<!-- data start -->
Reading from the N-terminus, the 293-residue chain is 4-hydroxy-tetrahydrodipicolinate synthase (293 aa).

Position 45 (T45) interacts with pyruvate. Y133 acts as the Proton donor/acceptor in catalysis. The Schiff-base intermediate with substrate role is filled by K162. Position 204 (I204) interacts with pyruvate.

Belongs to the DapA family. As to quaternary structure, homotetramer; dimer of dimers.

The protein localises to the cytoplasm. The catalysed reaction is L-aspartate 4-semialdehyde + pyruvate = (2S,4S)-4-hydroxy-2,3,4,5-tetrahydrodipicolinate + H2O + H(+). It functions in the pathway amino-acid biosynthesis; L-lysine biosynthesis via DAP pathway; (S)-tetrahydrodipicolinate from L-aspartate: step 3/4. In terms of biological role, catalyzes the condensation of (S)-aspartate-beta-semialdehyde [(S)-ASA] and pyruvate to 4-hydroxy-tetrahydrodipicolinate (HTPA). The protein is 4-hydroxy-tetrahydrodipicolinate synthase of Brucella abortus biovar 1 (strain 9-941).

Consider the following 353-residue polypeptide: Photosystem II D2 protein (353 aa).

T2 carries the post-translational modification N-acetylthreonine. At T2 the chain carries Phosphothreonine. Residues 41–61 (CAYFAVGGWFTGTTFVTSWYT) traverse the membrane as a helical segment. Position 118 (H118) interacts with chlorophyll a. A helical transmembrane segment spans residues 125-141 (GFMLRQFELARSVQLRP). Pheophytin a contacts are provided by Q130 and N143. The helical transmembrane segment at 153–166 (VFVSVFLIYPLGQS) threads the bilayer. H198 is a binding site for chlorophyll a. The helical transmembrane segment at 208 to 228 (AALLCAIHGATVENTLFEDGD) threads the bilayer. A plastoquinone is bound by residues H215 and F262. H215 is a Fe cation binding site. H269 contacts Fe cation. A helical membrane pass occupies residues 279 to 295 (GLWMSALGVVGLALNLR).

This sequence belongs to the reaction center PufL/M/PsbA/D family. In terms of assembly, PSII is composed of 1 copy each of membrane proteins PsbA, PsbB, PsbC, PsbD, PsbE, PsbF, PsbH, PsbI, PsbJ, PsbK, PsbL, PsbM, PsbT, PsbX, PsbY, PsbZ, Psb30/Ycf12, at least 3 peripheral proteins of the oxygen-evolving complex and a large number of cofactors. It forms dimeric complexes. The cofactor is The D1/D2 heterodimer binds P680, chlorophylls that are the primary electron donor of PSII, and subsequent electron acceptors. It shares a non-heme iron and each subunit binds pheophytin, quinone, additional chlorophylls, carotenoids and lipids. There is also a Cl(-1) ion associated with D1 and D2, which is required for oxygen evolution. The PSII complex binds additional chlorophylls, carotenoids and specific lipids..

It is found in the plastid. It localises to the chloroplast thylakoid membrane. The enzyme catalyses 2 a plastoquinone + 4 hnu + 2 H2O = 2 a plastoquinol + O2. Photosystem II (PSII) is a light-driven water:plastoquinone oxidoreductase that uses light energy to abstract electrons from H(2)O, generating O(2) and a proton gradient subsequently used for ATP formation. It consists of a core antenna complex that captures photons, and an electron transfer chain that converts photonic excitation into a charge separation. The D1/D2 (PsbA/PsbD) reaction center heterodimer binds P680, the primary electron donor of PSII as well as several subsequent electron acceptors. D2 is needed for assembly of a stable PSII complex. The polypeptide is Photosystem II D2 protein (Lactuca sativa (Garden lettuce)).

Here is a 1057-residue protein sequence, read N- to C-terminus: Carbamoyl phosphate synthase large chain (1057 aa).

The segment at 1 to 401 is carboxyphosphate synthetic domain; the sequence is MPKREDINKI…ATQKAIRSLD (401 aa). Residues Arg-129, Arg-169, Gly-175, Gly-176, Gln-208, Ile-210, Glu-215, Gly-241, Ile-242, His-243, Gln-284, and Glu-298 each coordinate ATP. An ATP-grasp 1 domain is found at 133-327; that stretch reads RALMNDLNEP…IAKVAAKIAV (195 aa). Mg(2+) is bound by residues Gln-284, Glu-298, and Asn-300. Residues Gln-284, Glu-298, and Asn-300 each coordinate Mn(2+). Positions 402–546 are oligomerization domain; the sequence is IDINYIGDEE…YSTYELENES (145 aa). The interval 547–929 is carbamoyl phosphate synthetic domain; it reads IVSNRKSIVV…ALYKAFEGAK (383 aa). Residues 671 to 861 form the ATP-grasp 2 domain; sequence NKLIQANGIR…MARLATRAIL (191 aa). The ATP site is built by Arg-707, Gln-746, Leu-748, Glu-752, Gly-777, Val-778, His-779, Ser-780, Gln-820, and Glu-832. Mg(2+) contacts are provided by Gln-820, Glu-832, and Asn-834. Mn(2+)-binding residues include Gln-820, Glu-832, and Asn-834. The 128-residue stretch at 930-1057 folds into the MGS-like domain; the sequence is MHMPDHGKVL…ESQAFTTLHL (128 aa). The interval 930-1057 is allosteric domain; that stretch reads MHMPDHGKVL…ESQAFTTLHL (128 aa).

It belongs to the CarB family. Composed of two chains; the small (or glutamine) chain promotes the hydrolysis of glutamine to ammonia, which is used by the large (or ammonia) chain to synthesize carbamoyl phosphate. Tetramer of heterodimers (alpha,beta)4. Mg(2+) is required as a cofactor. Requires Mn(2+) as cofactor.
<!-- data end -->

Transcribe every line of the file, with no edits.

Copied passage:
Reading from the N-terminus, the 293-residue chain is 4-hydroxy-tetrahydrodipicolinate synthase (293 aa).

Position 45 (T45) interacts with pyruvate. Y133 acts as the Proton donor/acceptor in catalysis. The Schiff-base intermediate with substrate role is filled by K162. Position 204 (I204) interacts with pyruvate.

Belongs to the DapA family. As to quaternary structure, homotetramer; dimer of dimers.

The protein localises to the cytoplasm. The catalysed reaction is L-aspartate 4-semialdehyde + pyruvate = (2S,4S)-4-hydroxy-2,3,4,5-tetrahydrodipicolinate + H2O + H(+). It functions in the pathway amino-acid biosynthesis; L-lysine biosynthesis via DAP pathway; (S)-tetrahydrodipicolinate from L-aspartate: step 3/4. In terms of biological role, catalyzes the condensation of (S)-aspartate-beta-semialdehyde [(S)-ASA] and pyruvate to 4-hydroxy-tetrahydrodipicolinate (HTPA). The protein is 4-hydroxy-tetrahydrodipicolinate synthase of Brucella abortus biovar 1 (strain 9-941).

Consider the following 353-residue polypeptide: Photosystem II D2 protein (353 aa).

T2 carries the post-translational modification N-acetylthreonine. At T2 the chain carries Phosphothreonine. Residues 41–61 (CAYFAVGGWFTGTTFVTSWYT) traverse the membrane as a helical segment. Position 118 (H118) interacts with chlorophyll a. A helical transmembrane segment spans residues 125-141 (GFMLRQFELARSVQLRP). Pheophytin a contacts are provided by Q130 and N143. The helical transmembrane segment at 153–166 (VFVSVFLIYPLGQS) threads the bilayer. H198 is a binding site for chlorophyll a. The helical transmembrane segment at 208 to 228 (AALLCAIHGATVENTLFEDGD) threads the bilayer. A plastoquinone is bound by residues H215 and F262. H215 is a Fe cation binding site. H269 contacts Fe cation. A helical membrane pass occupies residues 279 to 295 (GLWMSALGVVGLALNLR).

This sequence belongs to the reaction center PufL/M/PsbA/D family. In terms of assembly, PSII is composed of 1 copy each of membrane proteins PsbA, PsbB, PsbC, PsbD, PsbE, PsbF, PsbH, PsbI, PsbJ, PsbK, PsbL, PsbM, PsbT, PsbX, PsbY, PsbZ, Psb30/Ycf12, at least 3 peripheral proteins of the oxygen-evolving complex and a large number of cofactors. It forms dimeric complexes. The cofactor is The D1/D2 heterodimer binds P680, chlorophylls that are the primary electron donor of PSII, and subsequent electron acceptors. It shares a non-heme iron and each subunit binds pheophytin, quinone, additional chlorophylls, carotenoids and lipids. There is also a Cl(-1) ion associated with D1 and D2, which is required for oxygen evolution. The PSII complex binds additional chlorophylls, carotenoids and specific lipids..

It is found in the plastid. It localises to the chloroplast thylakoid membrane. The enzyme catalyses 2 a plastoquinone + 4 hnu + 2 H2O = 2 a plastoquinol + O2. Photosystem II (PSII) is a light-driven water:plastoquinone oxidoreductase that uses light energy to abstract electrons from H(2)O, generating O(2) and a proton gradient subsequently used for ATP formation. It consists of a core antenna complex that captures photons, and an electron transfer chain that converts photonic excitation into a charge separation. The D1/D2 (PsbA/PsbD) reaction center heterodimer binds P680, the primary electron donor of PSII as well as several subsequent electron acceptors. D2 is needed for assembly of a stable PSII complex. The polypeptide is Photosystem II D2 protein (Lactuca sativa (Garden lettuce)).

Here is a 1057-residue protein sequence, read N- to C-terminus: Carbamoyl phosphate synthase large chain (1057 aa).

The segment at 1 to 401 is carboxyphosphate synthetic domain; the sequence is MPKREDINKI…ATQKAIRSLD (401 aa). Residues Arg-129, Arg-169, Gly-175, Gly-176, Gln-208, Ile-210, Glu-215, Gly-241, Ile-242, His-243, Gln-284, and Glu-298 each coordinate ATP. An ATP-grasp 1 domain is found at 133-327; that stretch reads RALMNDLNEP…IAKVAAKIAV (195 aa). Mg(2+) is bound by residues Gln-284, Glu-298, and Asn-300. Residues Gln-284, Glu-298, and Asn-300 each coordinate Mn(2+). Positions 402–546 are oligomerization domain; the sequence is IDINYIGDEE…YSTYELENES (145 aa). The interval 547–929 is carbamoyl phosphate synthetic domain; it reads IVSNRKSIVV…ALYKAFEGAK (383 aa). Residues 671 to 861 form the ATP-grasp 2 domain; sequence NKLIQANGIR…MARLATRAIL (191 aa). The ATP site is built by Arg-707, Gln-746, Leu-748, Glu-752, Gly-777, Val-778, His-779, Ser-780, Gln-820, and Glu-832. Mg(2+) contacts are provided by Gln-820, Glu-832, and Asn-834. Mn(2+)-binding residues include Gln-820, Glu-832, and Asn-834. The 128-residue stretch at 930-1057 folds into the MGS-like domain; the sequence is MHMPDHGKVL…ESQAFTTLHL (128 aa). The interval 930-1057 is allosteric domain; that stretch reads MHMPDHGKVL…ESQAFTTLHL (128 aa).

It belongs to the CarB family. Composed of two chains; the small (or glutamine) chain promotes the hydrolysis of glutamine to ammonia, which is used by the large (or ammonia) chain to synthesize carbamoyl phosphate. Tetramer of heterodimers (alpha,beta)4. Mg(2+) is required as a cofactor. Requires Mn(2+) as cofactor.